Intereting Posts

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Matrices (Hermitian and Unitary)

Possible Duplicate:

Division by $0$

I’ve always been inclined to believe that `x/0 = NaN`

is a placeholder for a character or constant that no one has created yet.

I ~~know~~ assume that none of you can tell the future, but is there an expectation that someone will eventually (successfully) define division by zero?

- Arithmetic progression
- Building the integers from scratch (and multiplying negative numbers)
- Consecutive sets of consecutive numbers which add to the same total
- Solution of $\large\binom{x}{n}+\binom{y}{n}=\binom{z}{n}$ with $n\geq 3$
- Is there a closed form of the sum $\sum _{n=1}^x\lfloor n \sqrt{2}\rfloor$
- How to show that the given equation has at least one complex root ,a s.t |a|>12

- Factorial, but with addition
- Is it possible to simulate a floor() function with elementary arithmetic?
- Why not to extend the set of natural numbers to make it closed under division by zero?
- About the addition formula $f(x+y) = f(x)g(y)+f(y)g(x)$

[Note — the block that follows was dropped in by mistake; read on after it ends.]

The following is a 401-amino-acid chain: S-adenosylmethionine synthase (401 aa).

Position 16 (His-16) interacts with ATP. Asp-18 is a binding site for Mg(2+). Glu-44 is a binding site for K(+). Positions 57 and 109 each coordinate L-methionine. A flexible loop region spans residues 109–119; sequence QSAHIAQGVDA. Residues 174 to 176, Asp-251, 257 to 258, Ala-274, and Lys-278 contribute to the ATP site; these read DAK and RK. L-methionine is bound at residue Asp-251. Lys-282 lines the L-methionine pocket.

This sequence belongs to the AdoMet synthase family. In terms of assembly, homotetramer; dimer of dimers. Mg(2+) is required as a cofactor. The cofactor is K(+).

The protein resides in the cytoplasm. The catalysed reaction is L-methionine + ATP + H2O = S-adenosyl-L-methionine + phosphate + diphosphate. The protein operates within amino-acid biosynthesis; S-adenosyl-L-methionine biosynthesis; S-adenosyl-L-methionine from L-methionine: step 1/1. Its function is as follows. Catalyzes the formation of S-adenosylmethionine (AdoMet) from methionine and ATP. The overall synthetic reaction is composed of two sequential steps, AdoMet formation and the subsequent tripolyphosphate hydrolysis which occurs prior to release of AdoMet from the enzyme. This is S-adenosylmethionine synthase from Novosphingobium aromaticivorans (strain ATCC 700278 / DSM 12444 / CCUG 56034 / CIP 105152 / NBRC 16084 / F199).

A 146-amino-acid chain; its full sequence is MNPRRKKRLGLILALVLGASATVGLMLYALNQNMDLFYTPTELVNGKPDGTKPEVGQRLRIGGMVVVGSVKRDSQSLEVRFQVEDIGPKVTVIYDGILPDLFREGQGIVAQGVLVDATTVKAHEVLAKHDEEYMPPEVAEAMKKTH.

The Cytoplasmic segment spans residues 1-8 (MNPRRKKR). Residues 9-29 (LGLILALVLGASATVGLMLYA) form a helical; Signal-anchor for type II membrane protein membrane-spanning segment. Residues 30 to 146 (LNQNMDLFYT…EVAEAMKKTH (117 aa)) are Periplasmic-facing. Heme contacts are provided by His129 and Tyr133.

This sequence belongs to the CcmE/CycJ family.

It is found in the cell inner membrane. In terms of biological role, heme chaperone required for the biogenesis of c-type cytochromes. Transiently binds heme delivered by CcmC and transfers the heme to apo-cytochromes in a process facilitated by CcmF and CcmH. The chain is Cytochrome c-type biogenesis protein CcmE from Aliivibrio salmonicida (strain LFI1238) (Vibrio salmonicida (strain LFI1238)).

- negative number divided by positive number, what would be remainder?
- Understanding countable ordinals (as trees, step by step)
- Is 'no solution' the same as 'undefined'?
- subtraction of two irrational numbers to get a rational
- How can I find the square root using pen and paper?
- Is the difference of two irrationals which are each contained under a single square root irrational?

Division by zero can be defined. It is called Wheel Theory. It’s not a very popular set of mathematics and the paper that it originates from is a little difficult to find. Division by zero is left undefined in modern mathematics because it causes a loss of many useful statements. For example, $\frac{a}{b}=c \Rightarrow cb=a$. This is not true when $b=0$ and $a$ is nonzero. ($cb=0\neq a$) So, we lose generality by allowing division by zero to be defined.

Allowing division by zero also leads to proofs such as this which are valid:

$$a=b$$

$$a^2=ab$$

$$a^2-b^2=ab-b^2$$

$$(a+b)(a-b)=b(a-b)$$

$$a+b=b$$

$$2b=b$$

$$2=1$$

My understand of arithmetic division over R is this:

a/b = {x in R| b*x = a}. In case of division by 0, the answer would be none unless a = 0.

By studying the limits of the function 1/x we can tell that 1/0 is the biggest number ever(which is known to not exists :))

What I wanna say, is that 1/0 doesn’t exists and thus cannot be defined.

Unless..who knows ðŸ™‚

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